FTC Says Jeff Bezos, Others at Amazon Must Testify in Agency’s Probe


Amazon.com Inc.


Jeff Bezos

and Chief Executive

Andy Jassy

can’t avoid testifying in an investigation related to the company’s Prime membership program, the Federal Trade Commission said late Wednesday.

Amazon last month asked the FTC to cancel subpoenas issued to Messrs. Bezos and Jassy, arguing that they aren’t steeped in the details of Prime’s sign-up and cancellation processes, which is the investigation’s focus. The FTC’s staff began the probe in March 2021, examining whether the company deceived customers into signing up for Prime and didn’t provide a simple way to cancel the program’s recurring charges, according to the order issued Wednesday.

Amazon must largely comply with a June investigative demand that sought information about other Amazon subscription programs, the FTC order said. Amazon had pushed back against that request, saying it was too burdensome and expansive.

The order sided with Amazon on one of its complaints. The order said lawyers at Covington & Burling LLP can represent both the company and individual employees. The FTC staff had objected to Covington’s dual role representing the corporation as well as employees who were called to testify about how Prime works.

The line between Amazon and Walmart is becoming increasingly blurred, as the two companies seek to maintain their slice of the estimated $5 trillion retail market while chipping away at the other’s share, often by borrowing the other’s ideas. Photos: Amazon/Walmart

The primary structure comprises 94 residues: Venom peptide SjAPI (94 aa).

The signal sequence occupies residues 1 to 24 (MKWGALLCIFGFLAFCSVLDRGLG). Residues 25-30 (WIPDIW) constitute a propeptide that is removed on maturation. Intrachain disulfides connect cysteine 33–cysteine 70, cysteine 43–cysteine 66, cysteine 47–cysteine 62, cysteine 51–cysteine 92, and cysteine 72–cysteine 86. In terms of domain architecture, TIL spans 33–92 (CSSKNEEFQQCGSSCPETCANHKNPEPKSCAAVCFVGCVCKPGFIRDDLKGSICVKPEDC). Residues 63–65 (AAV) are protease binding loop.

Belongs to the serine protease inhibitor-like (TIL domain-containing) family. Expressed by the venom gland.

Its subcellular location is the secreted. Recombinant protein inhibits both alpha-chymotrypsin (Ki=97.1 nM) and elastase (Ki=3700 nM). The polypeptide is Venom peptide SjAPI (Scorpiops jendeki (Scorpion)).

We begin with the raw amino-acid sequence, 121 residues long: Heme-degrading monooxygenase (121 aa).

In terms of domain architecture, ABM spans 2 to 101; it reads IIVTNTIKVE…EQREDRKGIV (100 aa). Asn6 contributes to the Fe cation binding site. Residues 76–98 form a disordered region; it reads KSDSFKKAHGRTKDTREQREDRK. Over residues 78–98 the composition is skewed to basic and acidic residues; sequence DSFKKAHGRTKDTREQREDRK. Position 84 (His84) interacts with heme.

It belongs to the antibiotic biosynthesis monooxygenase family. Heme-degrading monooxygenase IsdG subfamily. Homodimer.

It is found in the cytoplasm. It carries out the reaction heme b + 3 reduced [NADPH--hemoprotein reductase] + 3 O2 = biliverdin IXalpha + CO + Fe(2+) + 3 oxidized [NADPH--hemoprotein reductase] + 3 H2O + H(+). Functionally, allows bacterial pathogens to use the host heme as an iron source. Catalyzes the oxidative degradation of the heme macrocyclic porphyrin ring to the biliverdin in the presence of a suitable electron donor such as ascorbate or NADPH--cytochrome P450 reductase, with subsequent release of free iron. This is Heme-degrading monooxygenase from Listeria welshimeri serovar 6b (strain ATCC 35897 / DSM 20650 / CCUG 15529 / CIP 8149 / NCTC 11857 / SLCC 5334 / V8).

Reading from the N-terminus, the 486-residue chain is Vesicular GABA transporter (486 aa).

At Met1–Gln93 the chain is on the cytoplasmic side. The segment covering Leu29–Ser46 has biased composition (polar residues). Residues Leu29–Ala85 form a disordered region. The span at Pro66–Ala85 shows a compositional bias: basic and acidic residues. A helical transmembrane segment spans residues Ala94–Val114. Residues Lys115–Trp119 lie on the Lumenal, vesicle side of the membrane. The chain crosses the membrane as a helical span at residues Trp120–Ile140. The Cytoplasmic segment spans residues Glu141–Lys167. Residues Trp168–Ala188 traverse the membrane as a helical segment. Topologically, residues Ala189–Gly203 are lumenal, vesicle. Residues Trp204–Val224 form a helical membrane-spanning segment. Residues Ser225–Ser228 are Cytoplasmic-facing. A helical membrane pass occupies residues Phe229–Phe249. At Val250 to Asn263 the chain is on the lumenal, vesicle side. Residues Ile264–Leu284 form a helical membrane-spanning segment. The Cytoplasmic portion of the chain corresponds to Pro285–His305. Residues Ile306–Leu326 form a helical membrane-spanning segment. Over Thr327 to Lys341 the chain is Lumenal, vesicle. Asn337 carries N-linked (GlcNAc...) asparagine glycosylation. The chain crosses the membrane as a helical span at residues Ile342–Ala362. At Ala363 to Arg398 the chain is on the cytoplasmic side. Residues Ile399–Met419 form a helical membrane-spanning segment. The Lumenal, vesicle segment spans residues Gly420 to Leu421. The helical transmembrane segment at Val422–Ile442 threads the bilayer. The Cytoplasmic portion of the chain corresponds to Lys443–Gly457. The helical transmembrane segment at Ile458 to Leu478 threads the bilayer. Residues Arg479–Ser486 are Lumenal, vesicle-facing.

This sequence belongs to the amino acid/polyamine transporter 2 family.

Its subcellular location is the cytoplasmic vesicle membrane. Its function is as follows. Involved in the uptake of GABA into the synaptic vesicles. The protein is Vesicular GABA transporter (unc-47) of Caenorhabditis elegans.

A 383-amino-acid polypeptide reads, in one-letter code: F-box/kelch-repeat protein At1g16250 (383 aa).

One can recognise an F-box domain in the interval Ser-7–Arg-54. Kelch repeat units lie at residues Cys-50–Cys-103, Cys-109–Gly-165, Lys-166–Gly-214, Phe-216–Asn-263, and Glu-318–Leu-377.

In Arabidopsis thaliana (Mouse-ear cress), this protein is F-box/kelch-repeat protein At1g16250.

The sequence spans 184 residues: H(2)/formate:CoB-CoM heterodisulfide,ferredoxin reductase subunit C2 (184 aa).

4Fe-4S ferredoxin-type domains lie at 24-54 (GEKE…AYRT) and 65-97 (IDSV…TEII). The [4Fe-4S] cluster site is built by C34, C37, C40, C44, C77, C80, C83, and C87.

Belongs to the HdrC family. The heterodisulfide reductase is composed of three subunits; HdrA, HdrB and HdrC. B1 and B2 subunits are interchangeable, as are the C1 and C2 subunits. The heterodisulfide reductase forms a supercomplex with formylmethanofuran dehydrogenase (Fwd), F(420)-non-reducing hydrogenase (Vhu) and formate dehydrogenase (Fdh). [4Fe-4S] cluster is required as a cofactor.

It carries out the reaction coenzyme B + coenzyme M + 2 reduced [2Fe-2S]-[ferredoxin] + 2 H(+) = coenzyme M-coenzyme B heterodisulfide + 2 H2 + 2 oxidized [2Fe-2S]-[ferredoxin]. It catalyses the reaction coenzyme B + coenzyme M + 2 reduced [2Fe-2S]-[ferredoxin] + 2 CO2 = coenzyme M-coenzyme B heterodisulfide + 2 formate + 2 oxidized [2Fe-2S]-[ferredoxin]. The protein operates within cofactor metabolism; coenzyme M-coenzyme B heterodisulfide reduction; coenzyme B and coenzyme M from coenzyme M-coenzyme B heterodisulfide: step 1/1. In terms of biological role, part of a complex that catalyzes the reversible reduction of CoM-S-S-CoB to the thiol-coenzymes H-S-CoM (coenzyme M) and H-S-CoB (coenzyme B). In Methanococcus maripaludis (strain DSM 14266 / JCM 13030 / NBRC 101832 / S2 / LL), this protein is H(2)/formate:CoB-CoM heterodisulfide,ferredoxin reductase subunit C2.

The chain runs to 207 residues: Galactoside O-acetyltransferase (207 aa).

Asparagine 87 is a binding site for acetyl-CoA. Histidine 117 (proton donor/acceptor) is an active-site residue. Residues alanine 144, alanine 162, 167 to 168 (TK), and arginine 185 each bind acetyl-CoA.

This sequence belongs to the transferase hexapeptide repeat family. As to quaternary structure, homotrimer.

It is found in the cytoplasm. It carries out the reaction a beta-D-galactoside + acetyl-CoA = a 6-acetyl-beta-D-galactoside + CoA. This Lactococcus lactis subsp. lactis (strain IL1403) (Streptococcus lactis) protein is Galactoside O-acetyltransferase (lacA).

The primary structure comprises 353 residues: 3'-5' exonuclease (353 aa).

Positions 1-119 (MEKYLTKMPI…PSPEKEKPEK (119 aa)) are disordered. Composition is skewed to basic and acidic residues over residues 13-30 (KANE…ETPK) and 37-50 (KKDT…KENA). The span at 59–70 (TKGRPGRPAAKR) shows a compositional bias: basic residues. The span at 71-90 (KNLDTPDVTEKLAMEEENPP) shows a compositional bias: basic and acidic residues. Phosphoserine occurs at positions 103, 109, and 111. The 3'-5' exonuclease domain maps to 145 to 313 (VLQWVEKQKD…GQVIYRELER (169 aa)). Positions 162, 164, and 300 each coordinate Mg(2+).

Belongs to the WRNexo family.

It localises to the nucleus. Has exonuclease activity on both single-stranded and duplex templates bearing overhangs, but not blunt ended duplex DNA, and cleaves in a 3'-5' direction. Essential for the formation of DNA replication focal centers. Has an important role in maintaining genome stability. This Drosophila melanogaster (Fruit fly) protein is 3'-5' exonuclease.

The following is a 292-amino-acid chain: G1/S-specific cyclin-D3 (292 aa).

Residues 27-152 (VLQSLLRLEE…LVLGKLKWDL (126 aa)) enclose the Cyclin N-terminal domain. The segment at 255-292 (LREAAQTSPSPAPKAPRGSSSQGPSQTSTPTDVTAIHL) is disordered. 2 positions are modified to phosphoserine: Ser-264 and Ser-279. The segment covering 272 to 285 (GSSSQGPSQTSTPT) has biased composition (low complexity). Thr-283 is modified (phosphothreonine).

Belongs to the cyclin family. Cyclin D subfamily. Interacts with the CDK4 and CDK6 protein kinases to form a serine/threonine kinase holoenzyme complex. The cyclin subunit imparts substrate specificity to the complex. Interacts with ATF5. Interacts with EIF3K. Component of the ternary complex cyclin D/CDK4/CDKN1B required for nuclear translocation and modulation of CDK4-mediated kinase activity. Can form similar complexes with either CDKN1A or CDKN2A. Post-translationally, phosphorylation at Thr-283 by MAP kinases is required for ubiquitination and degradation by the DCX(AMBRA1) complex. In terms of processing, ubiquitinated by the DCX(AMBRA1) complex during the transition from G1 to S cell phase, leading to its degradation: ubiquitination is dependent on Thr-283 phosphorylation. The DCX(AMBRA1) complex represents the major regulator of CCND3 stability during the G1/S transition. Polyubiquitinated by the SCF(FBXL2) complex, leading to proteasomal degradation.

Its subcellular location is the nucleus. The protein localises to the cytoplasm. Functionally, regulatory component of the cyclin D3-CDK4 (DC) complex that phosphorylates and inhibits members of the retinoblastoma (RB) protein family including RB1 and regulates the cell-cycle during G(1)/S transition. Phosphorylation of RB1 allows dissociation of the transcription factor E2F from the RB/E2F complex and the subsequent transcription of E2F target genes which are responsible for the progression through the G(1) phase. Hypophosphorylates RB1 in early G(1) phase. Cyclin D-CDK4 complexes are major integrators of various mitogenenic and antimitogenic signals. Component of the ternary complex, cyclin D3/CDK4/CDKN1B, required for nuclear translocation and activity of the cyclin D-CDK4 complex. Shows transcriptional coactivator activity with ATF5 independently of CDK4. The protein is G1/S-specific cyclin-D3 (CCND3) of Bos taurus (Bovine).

Wednesday’s order was written by Republican Commissioner

Christine Wilson.

Under the commission’s rules, companies or other targets of investigations can appeal to the five-member commission to limit or quash the staff’s demands for information.

The commission’s three Democrats agreed with Ms. Wilson’s order, separately writing that the FTC staff’s attempt to limit Covington’s role was a reasonable interpretation of the agency’s rules. The FTC’s other Republican member,

Noah Phillips,

recused himself from the matter and didn’t vote on the order.

An Amazon spokesman said the company was “disappointed but unsurprised that the FTC largely declined to rule against itself.” The spokesman said Amazon had cooperated with the FTC investigation and already produced tens of thousands of pages of documents. “We remain concerned that the latest requests are overly broad and needlessly burdensome, and we will explore all our options,” the spokesman said.

FTC Chair Lina Khan, a Democrat, has criticized Amazon and other tech companies. Amazon had previously sought, without success, for Ms. Khan to recuse herself from the investigation based on her past statements on the tech company.

The Democrats’ statement said the FTC might need to change its rules for investigations “to address the potential for gamesmanship and delay tactics that can impede critical investigations.”

Write to Dave Michaels at dave.michaels@wsj.com

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Appeared in the September 22, 2022, print edition as ‘FTC Orders Bezos To Testify.’

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